Database of luminescent Minerals


Chemical Formula:See SPODUMENE

Familly: Silicates

Status: NON APPR

Crystal System: Monoclinic

Mineral for Display: Yes


UV Type Main color Intensity Observation Frequency
Long Waves (365nm):      Orange
Short Waves (254 nm):      Salmon pink
Other colors SW:     
Violet Pink ,

Daylight Picture

Darre Pech, Nangarhar Province, Afghanistan
Photo and Copyright:
Used with permission of the author

Short Waves Pictures (254nm)

Darre Pech, Nangarhar Province, Afghanistan
UVSW, Photo and Copyright:
Used with permission of the author


Phosphorescence (in the common meaning of the term) seen by naked eye:

UV Type Color Intensity Observation Frequency
Long Wave (365nm): Orange Medium
Short Waves (254 nm): Violet red Medium

Thermoluminescence: Yes

Main Activator(s) and spectrum:

Most Common Activator: Mn2+

Other activators:            Cr3+ , TiO6 ,

Peaks in the spectrum (nm):

Large band at 430 nm,

Mn2+ : large band peaking around 620 nm  (Gorobets)  

large band peaking at 605nm

Col. G. Barmarin; Spectre: G. Barmarin

Comments on activators and spectra:

The phosphorescence of Kunzite was discovered by G. F. Kunz himself in 1903. Baskerville also studyed Kunzite luminescence in 1903. Extended studies were later made on the spectra of Kunzite by Pochettino and by Nichols who found that the fluorescence emitted light was polarized. Nichols also describe the fluorescence emitted by electron excitation as two bands : a strong broad band  from 515nm to 690nm and a weak one extending from 420nm to 480nm. He also pointed that the band around 600nm have a strong phosphorescence and the other band have none. Nichols studied the thermoluminescence at 325°C and found that it was not polarized. The thermoluminescence ceased at 400°C.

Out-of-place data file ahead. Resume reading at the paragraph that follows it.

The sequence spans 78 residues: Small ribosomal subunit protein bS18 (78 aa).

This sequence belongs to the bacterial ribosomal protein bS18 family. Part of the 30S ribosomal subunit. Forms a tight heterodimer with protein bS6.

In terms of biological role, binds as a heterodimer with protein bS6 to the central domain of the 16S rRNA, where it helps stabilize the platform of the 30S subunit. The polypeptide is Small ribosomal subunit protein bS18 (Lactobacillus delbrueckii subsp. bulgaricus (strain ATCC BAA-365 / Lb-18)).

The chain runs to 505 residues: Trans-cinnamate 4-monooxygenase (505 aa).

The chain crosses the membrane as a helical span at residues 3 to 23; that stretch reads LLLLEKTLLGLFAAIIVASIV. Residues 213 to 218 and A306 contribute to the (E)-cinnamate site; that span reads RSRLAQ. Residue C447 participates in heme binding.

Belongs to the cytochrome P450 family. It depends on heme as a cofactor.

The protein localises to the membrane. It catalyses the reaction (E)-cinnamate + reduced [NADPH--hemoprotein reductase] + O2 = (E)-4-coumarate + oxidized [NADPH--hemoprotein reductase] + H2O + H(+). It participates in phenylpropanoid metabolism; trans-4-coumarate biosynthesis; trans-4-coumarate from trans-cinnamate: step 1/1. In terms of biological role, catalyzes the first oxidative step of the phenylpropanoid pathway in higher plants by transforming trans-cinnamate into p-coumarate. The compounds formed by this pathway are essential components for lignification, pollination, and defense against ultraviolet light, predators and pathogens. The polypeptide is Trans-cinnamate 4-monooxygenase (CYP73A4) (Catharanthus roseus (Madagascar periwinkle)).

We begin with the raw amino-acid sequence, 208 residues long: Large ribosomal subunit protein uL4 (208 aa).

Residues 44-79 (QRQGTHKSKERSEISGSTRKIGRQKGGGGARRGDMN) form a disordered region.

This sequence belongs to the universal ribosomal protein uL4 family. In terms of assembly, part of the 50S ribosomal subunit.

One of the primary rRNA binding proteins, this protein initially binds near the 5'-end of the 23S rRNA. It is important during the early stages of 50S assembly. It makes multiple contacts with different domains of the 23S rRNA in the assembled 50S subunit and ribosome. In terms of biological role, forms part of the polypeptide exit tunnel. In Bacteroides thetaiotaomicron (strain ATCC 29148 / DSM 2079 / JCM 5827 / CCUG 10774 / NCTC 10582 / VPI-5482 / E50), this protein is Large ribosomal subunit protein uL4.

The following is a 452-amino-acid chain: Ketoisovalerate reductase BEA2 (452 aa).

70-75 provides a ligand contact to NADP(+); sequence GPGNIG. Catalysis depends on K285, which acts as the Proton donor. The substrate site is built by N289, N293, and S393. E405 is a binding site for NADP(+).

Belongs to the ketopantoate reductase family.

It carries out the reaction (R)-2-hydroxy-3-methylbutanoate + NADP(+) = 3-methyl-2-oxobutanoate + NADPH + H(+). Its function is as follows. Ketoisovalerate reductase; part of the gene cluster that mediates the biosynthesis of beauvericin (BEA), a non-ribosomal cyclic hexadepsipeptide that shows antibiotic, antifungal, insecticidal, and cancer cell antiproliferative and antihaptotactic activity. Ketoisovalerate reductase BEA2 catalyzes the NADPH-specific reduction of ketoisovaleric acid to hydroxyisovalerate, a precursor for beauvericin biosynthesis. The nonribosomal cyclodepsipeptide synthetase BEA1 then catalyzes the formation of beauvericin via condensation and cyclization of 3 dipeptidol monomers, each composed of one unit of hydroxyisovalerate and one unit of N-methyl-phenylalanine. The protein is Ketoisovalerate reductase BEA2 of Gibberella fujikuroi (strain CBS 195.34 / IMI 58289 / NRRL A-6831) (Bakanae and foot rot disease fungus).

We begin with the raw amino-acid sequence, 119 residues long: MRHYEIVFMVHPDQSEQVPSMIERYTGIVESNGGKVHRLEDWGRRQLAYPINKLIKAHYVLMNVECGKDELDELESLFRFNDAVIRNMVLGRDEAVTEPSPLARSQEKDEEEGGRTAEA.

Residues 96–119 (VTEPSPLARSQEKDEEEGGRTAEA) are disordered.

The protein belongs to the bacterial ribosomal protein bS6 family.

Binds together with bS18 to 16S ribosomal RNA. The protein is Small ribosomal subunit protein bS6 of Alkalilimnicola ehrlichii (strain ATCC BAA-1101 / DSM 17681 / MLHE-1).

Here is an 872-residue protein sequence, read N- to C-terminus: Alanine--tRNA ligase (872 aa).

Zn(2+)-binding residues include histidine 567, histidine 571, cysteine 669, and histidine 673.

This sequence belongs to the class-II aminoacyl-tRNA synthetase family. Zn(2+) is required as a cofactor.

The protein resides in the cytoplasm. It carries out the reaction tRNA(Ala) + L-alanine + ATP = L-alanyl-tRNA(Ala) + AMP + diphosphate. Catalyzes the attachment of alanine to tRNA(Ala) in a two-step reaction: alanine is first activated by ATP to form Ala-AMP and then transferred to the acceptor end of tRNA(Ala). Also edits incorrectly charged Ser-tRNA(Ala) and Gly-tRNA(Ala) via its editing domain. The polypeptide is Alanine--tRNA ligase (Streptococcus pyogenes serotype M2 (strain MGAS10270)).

At 20°C the peak around 590nm is nearly symetric being somewhat steeper toward the violet. On cooling to -180°C, the fluorescence color  becomes much redder to the eye but the spectrum show no resolution into narrow bands (DeMent 1949)

Tanaka (1921-1932) demonstrated that the most important activating agents wich cause the luminescence of Kunzite is Manganese. However, he stated that Samarium and Ytterbium had a role as activator. In the Kunzite from Pala, Ca, USA, containing a few tenths of a percent of manganese, he found in the bright orange light emitted by fluorescence 12 manganese bands,  4 samarium bands and one thallium band. 

Best Locality for luminescence(*):

(*)Data are not exhaustive and are limited to the most important localities for fluorescence

Bibliographical Reference for luminescence:

Luminescence Reference on internet:

Mineralogical Reference on internet:

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Note: While all due attention has been paid to the implementation of the database, it may contain errors and/or accidental omissions. By nature, the database will always be incomplete because science always evolves according to new analysis.
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